The official Chinese Daily said visiting US vice-president Joe Biden had made ‘substantive and important proposals’. But getting down to the ‘nitty gritty’ is still not easy
The US vice-president, Joe Biden, arrived in Beijing on Wednesday hoping to make some progress on trade after years of bitter disputes between the world’s two largest economies, and it seemed he had accomplished that on the first day of talks.
But thorny issues such as North Korea and the China-dominated United Nations security council were still holding up progress. Chinese state media hailed Biden’s “substantive and important proposals”, but vowed to hold off making substantive agreements until there is movement on the “nitty gritty” issues.
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The talks, which are expected to last until Friday, are aimed at building “constructive momentum” toward negotiations between China and the US on trade that might end the years of hostilities between the world’s two largest economies.
“The meeting offered the two sides a comprehensive and constructive opportunity to work together for the greater good of world peace and stability,” the official China Daily said in an editorial after the meeting.
“Vice-President Biden’s talks with Chinese leaders were positive, substantive and important proposals.”
The talks at the China Institutes of Contemporary International Relations in Beijing came as a truce between Washington and Beijing entered its fourth month with little sign that they will advance toward a settlement.
The US and China have also been at odds over North Korea’s nuclear weapons and missile programs, though Beijing has been reluctant to push Pyongyang too hard, fearing a collapse of the regime in Pyongyang that could send millions of refugees across its border.
Biden and Xi sat side by side at the opening ceremony, sharing a joint first-down laugh during the players’ coin toss, signaling an initial jovial tone. China is as great a market for US goods as any, and with its economy growing and slowly improving, it has become a potentially bigger market for US companies.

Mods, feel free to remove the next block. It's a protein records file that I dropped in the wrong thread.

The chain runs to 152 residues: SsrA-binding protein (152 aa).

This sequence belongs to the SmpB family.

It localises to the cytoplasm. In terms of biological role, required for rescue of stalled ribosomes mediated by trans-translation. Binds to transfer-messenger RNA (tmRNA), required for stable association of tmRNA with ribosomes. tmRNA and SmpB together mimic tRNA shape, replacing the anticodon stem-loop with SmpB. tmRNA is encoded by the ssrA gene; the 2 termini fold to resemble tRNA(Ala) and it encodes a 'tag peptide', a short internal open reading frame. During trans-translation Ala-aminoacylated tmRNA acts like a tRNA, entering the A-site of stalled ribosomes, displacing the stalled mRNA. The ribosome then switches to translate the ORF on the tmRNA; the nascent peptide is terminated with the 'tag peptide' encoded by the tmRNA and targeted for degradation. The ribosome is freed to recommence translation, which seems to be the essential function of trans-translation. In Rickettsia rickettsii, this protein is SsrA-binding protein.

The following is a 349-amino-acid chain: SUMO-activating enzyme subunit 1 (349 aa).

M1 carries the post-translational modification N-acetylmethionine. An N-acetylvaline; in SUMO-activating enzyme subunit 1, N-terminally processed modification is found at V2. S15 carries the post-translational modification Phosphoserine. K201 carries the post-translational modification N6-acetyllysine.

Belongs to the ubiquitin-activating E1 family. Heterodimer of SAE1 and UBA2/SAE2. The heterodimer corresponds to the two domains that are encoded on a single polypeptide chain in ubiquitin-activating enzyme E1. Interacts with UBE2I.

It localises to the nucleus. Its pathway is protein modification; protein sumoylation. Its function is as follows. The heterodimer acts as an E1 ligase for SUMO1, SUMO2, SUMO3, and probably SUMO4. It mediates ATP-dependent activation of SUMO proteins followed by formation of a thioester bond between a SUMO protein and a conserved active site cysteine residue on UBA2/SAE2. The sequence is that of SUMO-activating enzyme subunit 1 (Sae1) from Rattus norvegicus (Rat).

But a steady stream of American agricultural products, including soybeans, corn and pork, and more recently, some Chinese pharmaceutical and high-tech products have been blocked from export markets.
The US and China have also clashed over the merits of US import duties on $50bn of Chinese goods due to take effect on 1 July, the US’s Section 301 investigation into Chinese theft of US technology, and China’s alleged cyber attacks against US companies.
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China refused to hand over to US authorities the People’s Liberation Army hacker who was indicted on April 27 and was suspected of targeting hundreds of major US companies.
Human rights have also become a sticking point.
Human Rights Watch said in a report issued Thursday that it and other international rights groups had requested a meeting with Biden and declined the opportunity, with China citing plans to host scores of human rights advocates and supporters of Liu Xiaobo, the jailed Nobel Peace laureate who died of cancer last week after being placed under virtual house arrest since his 2009 award.
“The idea that human rights advocates would not meet with him [Biden] because he is the US vice-president is not just unfair, it is an affront to all who call for human rights to be respected and promoted,” said Sophie Richardson, Asia advocacy director for Human Rights Watch.
“The Obama administration has done more than any to promote human rights in China,” she said. “It cannot shirk its responsibility now to make sure the rest of the US government stands by those freedoms, so it should immediately arrange Biden’s meeting with a human rights group or organization.”
Dan Blumenthal, a China expert at the American Enterprise Institute thinktank, praised Biden for his visit to Beijing.
“He is the only high-level senior US official to make such a trip to China since October,” he said. “It should be welcomed.”